My dear son William who is at school in this neighbourhood, is not I believe exactly the kind of Boy you expect: He is now the head of his school and is busy in getting up, as Ashe would say, the Merchant of Venice in which he is to enact Shylock. He is a sweet boy to speak freely to you – I look at him w.t extraordinary interest, and when I reflect on his uncommon sensibility, & the roughness of the world he is about to enter, I heave many a sigh for the sorrows he must bear, something too much of this –
      And so you will attack me on politics – Pray now be [asy] – For if I open my lower deckers upon you I’ll blow you out of the water, if the Devil stood your Helmsman – I do not think it fair to attack you at present for why should I abate, if I could, (w.h between ourselves I suspect I might) y.r honest enthusiasm, which of itself, I ↑imagine,↓ like Aires’ courage, is disposed to ooze out of y.r finger ends. – Do you really now think this same John Bull the finest fellow in the world, and this Wm. Pitt equal to the Situation in which he is placed? Cherish y.r prejudices while you can, for the truth is dark & melancholy.We are a falling Nation! Your naval service may preserve us a while you form the only great feature left in our character. But without military [virtue] what can be done? Had Hoche landed in Ireland 25000 Frenchmen the other day, I would ↑not↓ have ↑given↓ a china orange for our Irish [d?e?adem?] And why did he not land? It was not the Navy of England, but the tempest that prevented him.
      I mourn over my Country! and I look with a mixture of pity & indignation on the base hands by which her fall has been prepared – But confound the subject. French is gone to spend this month in Devonshire with his brother Frederick – If you are at Plymouth do send any [express] for him to [Exmouth?] – There are few things I should enjoy more than your meeting – Ashe is a natural genius – I love him in spite of his excentricities & his vanities – He has a fine understanding & a good heart – He is withal a man of great independence of spirit, and of a prudence that makes his independence sure – Adieu my very dear Sailor!
      J. Currie


Notes :

Jack Syme … 17th regiment: John Syme (1755-1831), an ensign in the 72nd regiment, he became manager of his father’s estate at Barncailzie but it was lost with the failure of the Ayr Bank. In 1791 he became Distributor of Stamps for Dumfries and Galloway, residing at Ryedale and with his stamp office below the first Burns family Dumfries residence in the Vennel. Syme accompanied Burns on two tours of Galloway (July 1793 and June 1794), giving an account of the earlier to Currie. Burns regarded him very highly, terming him his ‘Supreme Court of Critical Judicature, from which there is no appeal’ (Letters II, 354). Alexander Cunningham proposed the fund for the poet’s family to Syme on 20 July 1796 and he was an active participant.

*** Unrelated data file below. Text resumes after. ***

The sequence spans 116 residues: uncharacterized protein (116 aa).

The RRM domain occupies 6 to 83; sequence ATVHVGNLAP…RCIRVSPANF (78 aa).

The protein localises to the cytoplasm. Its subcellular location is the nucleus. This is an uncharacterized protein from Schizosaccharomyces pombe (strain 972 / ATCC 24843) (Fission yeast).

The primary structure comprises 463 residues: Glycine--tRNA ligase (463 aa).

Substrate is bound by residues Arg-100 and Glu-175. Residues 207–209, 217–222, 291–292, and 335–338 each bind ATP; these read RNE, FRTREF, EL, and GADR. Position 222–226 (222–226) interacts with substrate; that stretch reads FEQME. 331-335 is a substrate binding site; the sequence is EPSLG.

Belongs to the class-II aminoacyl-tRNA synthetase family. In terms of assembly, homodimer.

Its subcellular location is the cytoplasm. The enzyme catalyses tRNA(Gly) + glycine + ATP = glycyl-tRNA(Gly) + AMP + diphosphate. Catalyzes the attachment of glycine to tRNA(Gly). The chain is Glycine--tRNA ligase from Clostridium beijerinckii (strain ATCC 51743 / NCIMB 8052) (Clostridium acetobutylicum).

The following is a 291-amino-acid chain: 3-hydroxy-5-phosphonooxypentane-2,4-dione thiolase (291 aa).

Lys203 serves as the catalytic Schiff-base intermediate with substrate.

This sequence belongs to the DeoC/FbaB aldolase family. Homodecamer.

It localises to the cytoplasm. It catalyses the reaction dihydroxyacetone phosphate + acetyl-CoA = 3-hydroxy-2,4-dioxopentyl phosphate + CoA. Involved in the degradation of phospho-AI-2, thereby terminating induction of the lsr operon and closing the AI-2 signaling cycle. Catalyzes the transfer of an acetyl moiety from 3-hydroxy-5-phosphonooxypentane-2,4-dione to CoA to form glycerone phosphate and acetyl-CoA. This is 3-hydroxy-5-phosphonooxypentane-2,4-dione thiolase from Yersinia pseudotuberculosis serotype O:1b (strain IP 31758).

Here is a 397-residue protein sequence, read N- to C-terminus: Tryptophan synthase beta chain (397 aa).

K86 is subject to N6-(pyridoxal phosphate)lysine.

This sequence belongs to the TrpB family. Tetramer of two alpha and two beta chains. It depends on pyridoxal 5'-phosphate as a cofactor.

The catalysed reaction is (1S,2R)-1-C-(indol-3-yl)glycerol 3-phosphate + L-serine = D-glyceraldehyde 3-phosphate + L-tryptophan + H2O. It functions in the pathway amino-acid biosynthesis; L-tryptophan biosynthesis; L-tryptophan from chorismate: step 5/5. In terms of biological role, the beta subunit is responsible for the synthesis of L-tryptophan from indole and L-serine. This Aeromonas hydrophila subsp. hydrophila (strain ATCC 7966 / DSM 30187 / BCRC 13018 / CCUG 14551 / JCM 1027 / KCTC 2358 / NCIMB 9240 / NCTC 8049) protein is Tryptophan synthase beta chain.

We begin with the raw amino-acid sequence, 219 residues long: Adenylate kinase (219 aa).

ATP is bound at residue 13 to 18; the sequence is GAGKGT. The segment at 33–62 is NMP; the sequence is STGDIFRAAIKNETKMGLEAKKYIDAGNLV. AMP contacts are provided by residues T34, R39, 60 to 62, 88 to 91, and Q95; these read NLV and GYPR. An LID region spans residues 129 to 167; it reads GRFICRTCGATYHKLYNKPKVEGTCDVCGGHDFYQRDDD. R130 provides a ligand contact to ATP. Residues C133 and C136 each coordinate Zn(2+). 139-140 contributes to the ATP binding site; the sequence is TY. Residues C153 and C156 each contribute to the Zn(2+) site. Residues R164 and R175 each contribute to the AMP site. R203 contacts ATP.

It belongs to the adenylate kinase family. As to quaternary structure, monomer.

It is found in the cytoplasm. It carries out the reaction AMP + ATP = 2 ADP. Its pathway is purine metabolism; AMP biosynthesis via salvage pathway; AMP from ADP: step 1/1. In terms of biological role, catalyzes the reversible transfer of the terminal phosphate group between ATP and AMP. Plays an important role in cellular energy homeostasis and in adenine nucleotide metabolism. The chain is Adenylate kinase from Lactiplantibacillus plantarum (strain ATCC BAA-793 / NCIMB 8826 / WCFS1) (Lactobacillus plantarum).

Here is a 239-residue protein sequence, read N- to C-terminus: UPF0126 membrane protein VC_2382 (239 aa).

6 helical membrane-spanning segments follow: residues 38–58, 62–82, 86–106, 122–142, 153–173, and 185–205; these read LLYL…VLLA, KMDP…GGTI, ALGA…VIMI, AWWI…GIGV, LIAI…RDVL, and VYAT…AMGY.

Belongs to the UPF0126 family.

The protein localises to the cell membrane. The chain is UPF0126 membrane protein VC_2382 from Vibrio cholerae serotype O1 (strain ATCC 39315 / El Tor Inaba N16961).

Burns’s letter of 4th June 1796: Letter to Maria Riddell (1772-1808), actually ?1st June 1796 (see Letters II, pp.382-3).

‘humours of Glen’ or ‘Humours of Glynn’: A traditional Irish jig.

Roscoe: William Roscoe (1753-1831), literary scholar, writer, historian, botanist and politician. A prominent member of the Unitarian community in Liverpool, Roscoe, like Dugald Stewart, was another early candidate for providing the life and edition of Burns prior to its undertaking by Currie.

Lorenzo de Medici: Roscoe published his biography of the fifteenth century Florentine statesman, Life of Lorenzo de Medici (1796).

Gibbon: Edward Gibbon (1737-1794), English historian.

My dear son William: William Wallace Currie (1784-1840), James Currie’s eldest son, who later became Mayor of Liverpool.

Had Hoche invaded Ireland: During 1797 & 1798 the French waited unsuccessfully for the right circumstances to invade Ireland; Hoche was a French army commander.